In addition to embodiments of the present disclosure set forth above that generally describe matching keywords or phrases to in complementary information 422 to identify predetermined haptic effects, to provide context to automated haptification algorithms, and/or identify one or more haptic themes to be applied, additional techniques may be used in conjunction with, or independent of, the methods described above to increase accuracy of the generated haptic track 420. In one embodiment, the presence of a keyword/phrase in subtitle/closed caption data 204 at element 412 is ignored if it is present in textual quotes of audible speech corresponding to the audio of multimedia content 202, but is relied upon, as described in the sections above, to identify a predetermined haptic effect, to provide context to an automated haptification algorithm, and/or identify a haptic theme if it is present in text describing events visually depicted by multimedia content 202. For example, in one embodiment the presence of the word “explosion” in textual quotes of subtitle/closed caption data 204 is ignored because it is unlikely for there to be an explosion at the time that a person is speaking the word “explosion.” But if “explosion” is present in text of subtitle/closed caption data 204 describing scenes or events of the multimedia content 202, its presence is used to identify a predetermined haptic effect, to provide context to an automated haptification algorithm, and/or identify a haptic theme as described in the sections above. Whether to ignore or rely on the presence of a keyword/phrase in any of the types of complementary information 422 described herein, may be determined in any manner known to one of ordinary skill in the art. For example, the database(s) of keywords/phrases described above may specify ignoring the presence of certain keywords/phrases for certain types and/or sub-types of complementary information 422 (e.g. textual descriptions and textual quotes of subtitle/closed caption data 204) and when to rely on the presence of certain keywords/phrases for certain types and/or sub-types of complementary information 422.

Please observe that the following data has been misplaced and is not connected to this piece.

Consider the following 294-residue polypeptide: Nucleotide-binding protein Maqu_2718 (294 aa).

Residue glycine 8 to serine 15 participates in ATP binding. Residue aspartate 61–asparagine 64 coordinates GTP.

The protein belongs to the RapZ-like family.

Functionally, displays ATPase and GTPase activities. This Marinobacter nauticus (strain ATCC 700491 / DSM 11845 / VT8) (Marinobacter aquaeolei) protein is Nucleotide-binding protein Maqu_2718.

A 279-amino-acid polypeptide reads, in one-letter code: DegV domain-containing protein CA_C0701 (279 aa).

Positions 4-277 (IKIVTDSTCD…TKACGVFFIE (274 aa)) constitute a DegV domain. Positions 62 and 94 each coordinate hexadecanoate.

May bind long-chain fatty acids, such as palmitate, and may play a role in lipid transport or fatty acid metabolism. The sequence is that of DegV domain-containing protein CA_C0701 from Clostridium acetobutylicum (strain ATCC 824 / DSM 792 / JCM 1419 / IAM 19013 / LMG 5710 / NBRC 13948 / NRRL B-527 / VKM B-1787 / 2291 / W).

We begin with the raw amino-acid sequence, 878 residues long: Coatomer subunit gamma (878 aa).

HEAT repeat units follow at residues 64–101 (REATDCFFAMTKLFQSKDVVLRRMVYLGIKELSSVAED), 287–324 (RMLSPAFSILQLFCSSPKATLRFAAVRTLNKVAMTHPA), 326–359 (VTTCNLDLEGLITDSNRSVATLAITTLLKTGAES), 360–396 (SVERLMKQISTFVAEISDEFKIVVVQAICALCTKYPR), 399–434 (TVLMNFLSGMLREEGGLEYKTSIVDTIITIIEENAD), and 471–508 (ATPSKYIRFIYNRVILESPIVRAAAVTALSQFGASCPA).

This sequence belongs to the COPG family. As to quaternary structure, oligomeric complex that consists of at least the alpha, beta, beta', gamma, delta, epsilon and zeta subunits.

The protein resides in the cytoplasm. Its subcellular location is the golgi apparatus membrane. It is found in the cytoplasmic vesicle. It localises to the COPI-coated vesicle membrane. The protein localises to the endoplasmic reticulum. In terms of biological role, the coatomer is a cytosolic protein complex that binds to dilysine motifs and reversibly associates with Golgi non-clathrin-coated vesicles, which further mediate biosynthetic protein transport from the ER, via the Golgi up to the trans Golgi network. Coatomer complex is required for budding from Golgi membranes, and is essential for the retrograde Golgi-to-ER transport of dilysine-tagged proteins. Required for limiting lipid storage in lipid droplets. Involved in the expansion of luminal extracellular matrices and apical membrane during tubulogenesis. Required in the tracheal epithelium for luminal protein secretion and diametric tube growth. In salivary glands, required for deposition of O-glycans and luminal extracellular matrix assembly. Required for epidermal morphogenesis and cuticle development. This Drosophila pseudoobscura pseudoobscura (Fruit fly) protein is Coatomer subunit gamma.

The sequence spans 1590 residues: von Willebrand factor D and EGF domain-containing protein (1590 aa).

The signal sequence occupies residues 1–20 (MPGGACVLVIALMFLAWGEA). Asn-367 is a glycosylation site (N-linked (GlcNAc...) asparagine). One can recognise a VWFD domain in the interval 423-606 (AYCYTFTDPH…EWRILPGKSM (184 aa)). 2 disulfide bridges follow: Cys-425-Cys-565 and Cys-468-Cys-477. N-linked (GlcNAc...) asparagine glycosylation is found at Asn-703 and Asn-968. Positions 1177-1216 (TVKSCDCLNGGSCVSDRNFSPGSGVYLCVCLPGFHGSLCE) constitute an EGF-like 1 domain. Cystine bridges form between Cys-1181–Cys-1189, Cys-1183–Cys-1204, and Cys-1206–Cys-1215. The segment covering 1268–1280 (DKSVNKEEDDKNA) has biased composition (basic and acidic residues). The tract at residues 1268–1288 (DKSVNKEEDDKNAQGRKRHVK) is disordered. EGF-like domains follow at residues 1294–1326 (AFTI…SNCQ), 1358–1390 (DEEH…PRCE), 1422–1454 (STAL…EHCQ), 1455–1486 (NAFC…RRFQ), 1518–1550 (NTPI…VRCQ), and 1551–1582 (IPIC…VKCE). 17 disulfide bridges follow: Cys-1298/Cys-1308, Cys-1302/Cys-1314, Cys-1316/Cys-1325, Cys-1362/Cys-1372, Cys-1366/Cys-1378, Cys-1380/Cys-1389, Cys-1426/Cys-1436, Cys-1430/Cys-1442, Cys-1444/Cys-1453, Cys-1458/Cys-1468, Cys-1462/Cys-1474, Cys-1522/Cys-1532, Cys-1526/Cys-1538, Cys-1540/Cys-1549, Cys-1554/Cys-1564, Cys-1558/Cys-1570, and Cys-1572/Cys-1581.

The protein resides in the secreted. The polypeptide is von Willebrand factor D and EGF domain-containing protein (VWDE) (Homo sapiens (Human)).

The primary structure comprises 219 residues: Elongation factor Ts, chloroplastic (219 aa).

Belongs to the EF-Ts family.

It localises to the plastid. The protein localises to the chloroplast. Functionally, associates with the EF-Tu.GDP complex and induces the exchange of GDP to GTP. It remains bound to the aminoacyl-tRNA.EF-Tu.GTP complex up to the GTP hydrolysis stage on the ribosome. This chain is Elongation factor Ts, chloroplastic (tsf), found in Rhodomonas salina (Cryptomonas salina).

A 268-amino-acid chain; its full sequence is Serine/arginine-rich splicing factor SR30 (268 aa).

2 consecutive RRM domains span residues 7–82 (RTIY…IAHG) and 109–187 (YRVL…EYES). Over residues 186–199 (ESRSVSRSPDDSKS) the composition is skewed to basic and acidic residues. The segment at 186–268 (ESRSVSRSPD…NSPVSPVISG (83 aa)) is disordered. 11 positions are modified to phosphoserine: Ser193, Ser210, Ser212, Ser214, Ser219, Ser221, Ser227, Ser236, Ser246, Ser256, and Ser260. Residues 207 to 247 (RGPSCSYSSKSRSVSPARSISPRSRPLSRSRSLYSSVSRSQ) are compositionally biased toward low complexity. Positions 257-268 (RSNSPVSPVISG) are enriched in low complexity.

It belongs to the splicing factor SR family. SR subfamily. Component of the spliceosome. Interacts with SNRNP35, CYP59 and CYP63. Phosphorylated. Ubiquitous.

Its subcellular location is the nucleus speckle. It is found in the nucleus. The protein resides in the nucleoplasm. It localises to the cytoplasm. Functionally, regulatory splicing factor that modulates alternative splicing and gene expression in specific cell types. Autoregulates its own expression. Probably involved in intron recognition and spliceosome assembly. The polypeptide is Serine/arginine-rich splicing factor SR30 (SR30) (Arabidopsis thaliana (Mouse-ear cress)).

In another embodiment, the presence of a keyword/phrase in in complementary information 422 may be weighted based on the type or sub-type of complementary information 422 in which it is found. In one embodiment, weighting is used by processor 110 to prioritize the insertion of one haptic effect over another into a haptic track 414 when the processes described above result in multiple haptic effects to be output at the same time, or close in time such that the haptic effects will overlap and interfere with one another. For example, in one embodiment the presence of “bomb” in a textual quote in subtitle/closed caption data 204 is given a low weight and the presence of “cheering” in a textual description of a scene/event in subtitle/closed caption data 204 is given a high weight. In one such an embodiment, the complementary information 422 comprises subtitle/closed caption data 204 containing a textual description “Crowd cheering” and a textual quote “Dan Marino throws a bomb; touchdown Dolphins!” at contemporaneous times in the subtitle/closed caption data 204. The processor 110 operates as described above to identify predetermined haptic effects, to provide context to automated haptification algorithms, and/or identify haptic themes based on the presence of “bomb” and “cheering” but prioritizes the haptic effect, context, and/or haptic theme associated with “cheering” in the textual description in the subtitle/closed caption data 204 based on it having a higher weight. The weight assigned to the presence of a keyword/phrase in any of the types of complementary information 422 described herein may be determined in any manner known to one of ordinary skill in the art. For example, the database(s) of keywords/phrases described above may specify weights for certain keywords/phrases in certain types and/or sub-types of complementary information 422 (e.g. textual descriptions and textual quotes of subtitle/closed caption data 204).